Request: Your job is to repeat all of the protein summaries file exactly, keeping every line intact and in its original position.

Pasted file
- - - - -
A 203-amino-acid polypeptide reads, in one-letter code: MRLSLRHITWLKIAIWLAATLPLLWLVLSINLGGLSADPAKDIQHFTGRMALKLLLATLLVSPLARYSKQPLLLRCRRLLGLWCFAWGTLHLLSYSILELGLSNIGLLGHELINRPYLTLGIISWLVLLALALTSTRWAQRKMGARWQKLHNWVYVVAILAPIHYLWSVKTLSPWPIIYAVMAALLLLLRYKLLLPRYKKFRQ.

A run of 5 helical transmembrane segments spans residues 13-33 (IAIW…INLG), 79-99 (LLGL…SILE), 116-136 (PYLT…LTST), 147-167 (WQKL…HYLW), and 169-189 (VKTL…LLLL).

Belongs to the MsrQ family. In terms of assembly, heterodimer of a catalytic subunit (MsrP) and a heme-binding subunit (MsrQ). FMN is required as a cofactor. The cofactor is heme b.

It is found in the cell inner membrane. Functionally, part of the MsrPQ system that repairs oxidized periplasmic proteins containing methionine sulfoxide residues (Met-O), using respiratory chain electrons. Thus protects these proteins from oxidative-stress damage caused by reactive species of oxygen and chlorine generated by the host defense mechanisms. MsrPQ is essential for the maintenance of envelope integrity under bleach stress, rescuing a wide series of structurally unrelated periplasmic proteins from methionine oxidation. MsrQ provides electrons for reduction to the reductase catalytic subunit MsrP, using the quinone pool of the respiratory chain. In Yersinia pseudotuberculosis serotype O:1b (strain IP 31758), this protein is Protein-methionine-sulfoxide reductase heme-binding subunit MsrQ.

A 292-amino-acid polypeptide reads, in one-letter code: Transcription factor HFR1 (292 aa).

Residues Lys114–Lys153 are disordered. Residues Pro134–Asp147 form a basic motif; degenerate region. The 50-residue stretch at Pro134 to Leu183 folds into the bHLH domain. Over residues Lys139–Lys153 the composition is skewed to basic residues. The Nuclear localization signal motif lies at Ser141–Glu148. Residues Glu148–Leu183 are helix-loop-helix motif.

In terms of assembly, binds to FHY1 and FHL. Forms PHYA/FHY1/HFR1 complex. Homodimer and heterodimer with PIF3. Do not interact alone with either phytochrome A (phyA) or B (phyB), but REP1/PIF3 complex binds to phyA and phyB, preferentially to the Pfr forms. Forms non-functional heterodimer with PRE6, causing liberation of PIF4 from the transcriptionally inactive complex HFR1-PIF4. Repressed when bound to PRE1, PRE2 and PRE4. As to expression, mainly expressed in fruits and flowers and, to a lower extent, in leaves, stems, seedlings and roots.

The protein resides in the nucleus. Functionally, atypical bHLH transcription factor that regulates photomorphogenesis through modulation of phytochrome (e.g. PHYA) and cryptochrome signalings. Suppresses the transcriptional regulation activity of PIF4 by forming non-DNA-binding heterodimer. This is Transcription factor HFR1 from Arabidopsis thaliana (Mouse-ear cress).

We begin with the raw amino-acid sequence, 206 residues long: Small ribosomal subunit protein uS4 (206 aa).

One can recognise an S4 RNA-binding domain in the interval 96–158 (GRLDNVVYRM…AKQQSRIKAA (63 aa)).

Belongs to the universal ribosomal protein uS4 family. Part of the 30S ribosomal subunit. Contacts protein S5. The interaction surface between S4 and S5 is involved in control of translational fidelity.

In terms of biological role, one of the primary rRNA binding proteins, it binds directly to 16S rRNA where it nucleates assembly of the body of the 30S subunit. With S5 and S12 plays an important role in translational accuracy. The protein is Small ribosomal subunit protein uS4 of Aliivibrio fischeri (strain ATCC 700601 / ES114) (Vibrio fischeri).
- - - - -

A 203-amino-acid polypeptide reads, in one-letter code: MRLSLRHITWLKIAIWLAATLPLLWLVLSINLGGLSADPAKDIQHFTGRMALKLLLATLLVSPLARYSKQPLLLRCRRLLGLWCFAWGTLHLLSYSILELGLSNIGLLGHELINRPYLTLGIISWLVLLALALTSTRWAQRKMGARWQKLHNWVYVVAILAPIHYLWSVKTLSPWPIIYAVMAALLLLLRYKLLLPRYKKFRQ.

A run of 5 helical transmembrane segments spans residues 13-33 (IAIW…INLG), 79-99 (LLGL…SILE), 116-136 (PYLT…LTST), 147-167 (WQKL…HYLW), and 169-189 (VKTL…LLLL).

Belongs to the MsrQ family. In terms of assembly, heterodimer of a catalytic subunit (MsrP) and a heme-binding subunit (MsrQ). FMN is required as a cofactor. The cofactor is heme b.

It is found in the cell inner membrane. Functionally, part of the MsrPQ system that repairs oxidized periplasmic proteins containing methionine sulfoxide residues (Met-O), using respiratory chain electrons. Thus protects these proteins from oxidative-stress damage caused by reactive species of oxygen and chlorine generated by the host defense mechanisms. MsrPQ is essential for the maintenance of envelope integrity under bleach stress, rescuing a wide series of structurally unrelated periplasmic proteins from methionine oxidation. MsrQ provides electrons for reduction to the reductase catalytic subunit MsrP, using the quinone pool of the respiratory chain. In Yersinia pseudotuberculosis serotype O:1b (strain IP 31758), this protein is Protein-methionine-sulfoxide reductase heme-binding subunit MsrQ.

A 292-amino-acid polypeptide reads, in one-letter code: Transcription factor HFR1 (292 aa).

Residues Lys114–Lys153 are disordered. Residues Pro134–Asp147 form a basic motif; degenerate region. The 50-residue stretch at Pro134 to Leu183 folds into the bHLH domain. Over residues Lys139–Lys153 the composition is skewed to basic residues. The Nuclear localization signal motif lies at Ser141–Glu148. Residues Glu148–Leu183 are helix-loop-helix motif.

In terms of assembly, binds to FHY1 and FHL. Forms PHYA/FHY1/HFR1 complex. Homodimer and heterodimer with PIF3. Do not interact alone with either phytochrome A (phyA) or B (phyB), but REP1/PIF3 complex binds to phyA and phyB, preferentially to the Pfr forms. Forms non-functional heterodimer with PRE6, causing liberation of PIF4 from the transcriptionally inactive complex HFR1-PIF4. Repressed when bound to PRE1, PRE2 and PRE4. As to expression, mainly expressed in fruits and flowers and, to a lower extent, in leaves, stems, seedlings and roots.

The protein resides in the nucleus. Functionally, atypical bHLH transcription factor that regulates photomorphogenesis through modulation of phytochrome (e.g. PHYA) and cryptochrome signalings. Suppresses the transcriptional regulation activity of PIF4 by forming non-DNA-binding heterodimer. This is Transcription factor HFR1 from Arabidopsis thaliana (Mouse-ear cress).

We begin with the raw amino-acid sequence, 206 residues long: Small ribosomal subunit protein uS4 (206 aa).

One can recognise an S4 RNA-binding domain in the interval 96–158 (GRLDNVVYRM…AKQQSRIKAA (63 aa)).

Belongs to the universal ribosomal protein uS4 family. Part of the 30S ribosomal subunit. Contacts protein S5. The interaction surface between S4 and S5 is involved in control of translational fidelity.

In terms of biological role, one of the primary rRNA binding proteins, it binds directly to 16S rRNA where it nucleates assembly of the body of the 30S subunit. With S5 and S12 plays an important role in translational accuracy. The protein is Small ribosomal subunit protein uS4 of Aliivibrio fischeri (strain ATCC 700601 / ES114) (Vibrio fischeri).